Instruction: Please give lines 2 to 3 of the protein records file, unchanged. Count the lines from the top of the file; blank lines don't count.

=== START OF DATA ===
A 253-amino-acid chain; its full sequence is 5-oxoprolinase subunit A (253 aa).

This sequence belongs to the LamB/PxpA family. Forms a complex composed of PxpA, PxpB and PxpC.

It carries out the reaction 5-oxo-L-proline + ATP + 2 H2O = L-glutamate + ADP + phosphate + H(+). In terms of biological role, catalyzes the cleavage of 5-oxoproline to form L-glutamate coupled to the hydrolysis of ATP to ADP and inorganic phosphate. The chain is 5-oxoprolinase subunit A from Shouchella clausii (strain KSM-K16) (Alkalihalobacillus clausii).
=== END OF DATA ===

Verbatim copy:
This sequence belongs to the LamB/PxpA family. Forms a complex composed of PxpA, PxpB and PxpC.

It carries out the reaction 5-oxo-L-proline + ATP + 2 H2O = L-glutamate + ADP + phosphate + H(+). In terms of biological role, catalyzes the cleavage of 5-oxoproline to form L-glutamate coupled to the hydrolysis of ATP to ADP and inorganic phosphate. The chain is 5-oxoprolinase subunit A from Shouchella clausii (strain KSM-K16) (Alkalihalobacillus clausii).